minstrel show



  • An indigenous US entertainment consisting of lively songs,sentimental ballads, comic routines, and soft-shoe dancing, performedby White artistes in blackface. It dominated the popular stage inAmerica from 1840 to 1880. The songs and antics were based on stereotypednotions of Blacks from the US South. Wearing costumes of striped trousersand waistcoats with tall white hats, the performers would sit in asemicircle with banjos, tambourines, bones, and other instruments.Besides music, there was witty wrangling between the white-faced master-of-ceremonies,Mr Interlocutor, and the two 'end-men', Mr Tambo and Mr Bones. Specialityacts included the stump speech, the wench impersonation, and the plantationsketch.

    Minstrel shows descended directly from the popular performancesof T. D. Rice (known as Jim Crow), who in 1828 began to sing Negropatter songs, play the banjo, and perform burlesques of Shakespeareand opera, while imitating the idiosyncracies of an elderly Blackman he knew in Baltimore. Among the most popular troupes were Bryant'sMinstrels, who gave the South its unofficial anthem, 'Dixie',and the Christy Minstrels, who once gave 2500 performancesin one season in New York.

    After the Civil War, competition from variety encouragedthe minstrel masters to make their shows more professional and spectacular:in 1878 J. H. Havelry combined four troupes into his United MastodonMinstrels. The first real Blacks to appear in minstrel shows wereHaverly's Coloured Minstrels. Although the genre began to declinebefore the turn of the century, US entertainment remained influencedby the minstrel show and those performers trained in it, such as AlJolson and Eddie Cantor. Complaints about the insulting caricaturesof Blacks presented by the shows gathered pace with the rise of theCivil Rights Movement in the 1950s and 60s, leading to the genre'sdemise.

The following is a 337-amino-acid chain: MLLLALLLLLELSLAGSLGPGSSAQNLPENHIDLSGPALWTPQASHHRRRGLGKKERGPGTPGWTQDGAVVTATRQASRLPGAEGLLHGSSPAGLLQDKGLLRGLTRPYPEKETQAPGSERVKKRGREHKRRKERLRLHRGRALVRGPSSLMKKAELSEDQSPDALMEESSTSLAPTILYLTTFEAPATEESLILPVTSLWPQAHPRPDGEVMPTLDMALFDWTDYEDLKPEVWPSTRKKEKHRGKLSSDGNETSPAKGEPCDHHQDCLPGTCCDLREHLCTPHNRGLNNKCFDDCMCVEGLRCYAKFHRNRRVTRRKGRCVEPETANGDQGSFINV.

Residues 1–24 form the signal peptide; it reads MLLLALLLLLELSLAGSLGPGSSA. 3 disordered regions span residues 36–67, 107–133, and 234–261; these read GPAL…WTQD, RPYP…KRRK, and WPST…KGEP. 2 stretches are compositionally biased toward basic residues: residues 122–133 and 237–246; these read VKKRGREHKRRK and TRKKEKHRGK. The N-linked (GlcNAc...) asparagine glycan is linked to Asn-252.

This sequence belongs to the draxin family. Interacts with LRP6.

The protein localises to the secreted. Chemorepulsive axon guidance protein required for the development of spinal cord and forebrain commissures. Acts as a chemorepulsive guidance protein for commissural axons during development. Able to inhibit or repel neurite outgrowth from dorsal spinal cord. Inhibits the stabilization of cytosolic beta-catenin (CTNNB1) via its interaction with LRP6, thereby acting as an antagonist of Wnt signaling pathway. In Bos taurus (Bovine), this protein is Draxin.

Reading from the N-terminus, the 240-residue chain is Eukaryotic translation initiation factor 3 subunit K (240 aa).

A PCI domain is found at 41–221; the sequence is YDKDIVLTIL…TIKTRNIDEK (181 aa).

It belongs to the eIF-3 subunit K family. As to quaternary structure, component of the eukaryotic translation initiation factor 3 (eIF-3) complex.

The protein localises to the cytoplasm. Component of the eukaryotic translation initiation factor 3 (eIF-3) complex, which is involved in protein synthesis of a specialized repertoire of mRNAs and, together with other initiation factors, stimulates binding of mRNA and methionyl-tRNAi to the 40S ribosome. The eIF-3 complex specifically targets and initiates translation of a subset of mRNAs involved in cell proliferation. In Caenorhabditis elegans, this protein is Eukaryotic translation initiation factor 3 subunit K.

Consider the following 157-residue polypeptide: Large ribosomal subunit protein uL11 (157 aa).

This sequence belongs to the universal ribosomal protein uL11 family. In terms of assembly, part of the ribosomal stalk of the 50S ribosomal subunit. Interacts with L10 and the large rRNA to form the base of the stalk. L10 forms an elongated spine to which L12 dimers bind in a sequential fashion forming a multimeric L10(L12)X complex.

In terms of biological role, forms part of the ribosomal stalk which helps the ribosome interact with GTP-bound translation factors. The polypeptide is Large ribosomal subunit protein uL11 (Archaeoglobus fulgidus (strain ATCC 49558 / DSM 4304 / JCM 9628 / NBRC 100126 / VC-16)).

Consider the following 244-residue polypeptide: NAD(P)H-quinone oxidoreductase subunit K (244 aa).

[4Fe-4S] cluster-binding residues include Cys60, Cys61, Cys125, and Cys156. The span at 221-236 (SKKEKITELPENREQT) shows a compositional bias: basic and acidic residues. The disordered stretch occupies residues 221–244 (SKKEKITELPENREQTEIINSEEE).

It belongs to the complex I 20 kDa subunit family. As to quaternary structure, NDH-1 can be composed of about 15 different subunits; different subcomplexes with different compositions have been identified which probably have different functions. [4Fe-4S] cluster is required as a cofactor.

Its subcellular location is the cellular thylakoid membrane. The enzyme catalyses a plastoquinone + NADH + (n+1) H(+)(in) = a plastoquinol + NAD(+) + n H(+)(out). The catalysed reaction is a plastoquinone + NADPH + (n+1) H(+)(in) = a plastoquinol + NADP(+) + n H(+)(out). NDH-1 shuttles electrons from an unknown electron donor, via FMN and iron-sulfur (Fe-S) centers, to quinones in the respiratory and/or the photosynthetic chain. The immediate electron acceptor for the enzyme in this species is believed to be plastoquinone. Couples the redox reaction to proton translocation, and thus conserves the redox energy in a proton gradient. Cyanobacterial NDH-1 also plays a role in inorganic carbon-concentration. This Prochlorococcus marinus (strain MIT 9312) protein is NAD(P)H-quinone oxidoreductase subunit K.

Britain had its own minstrel troupes, who played at St JamesHall, Piccadilly, from 1859 to 1904, the most popular being the Mooreand Burgess Minstrels, The Mohawks, and Sam Hague's Minstrels. Inthe 1960s the Black-and-White Minstrel Show became a fixture on televisionand at the Victoria Palace, London. The company's reformation in 1992caused much controversy, despite their abandonment of blackface.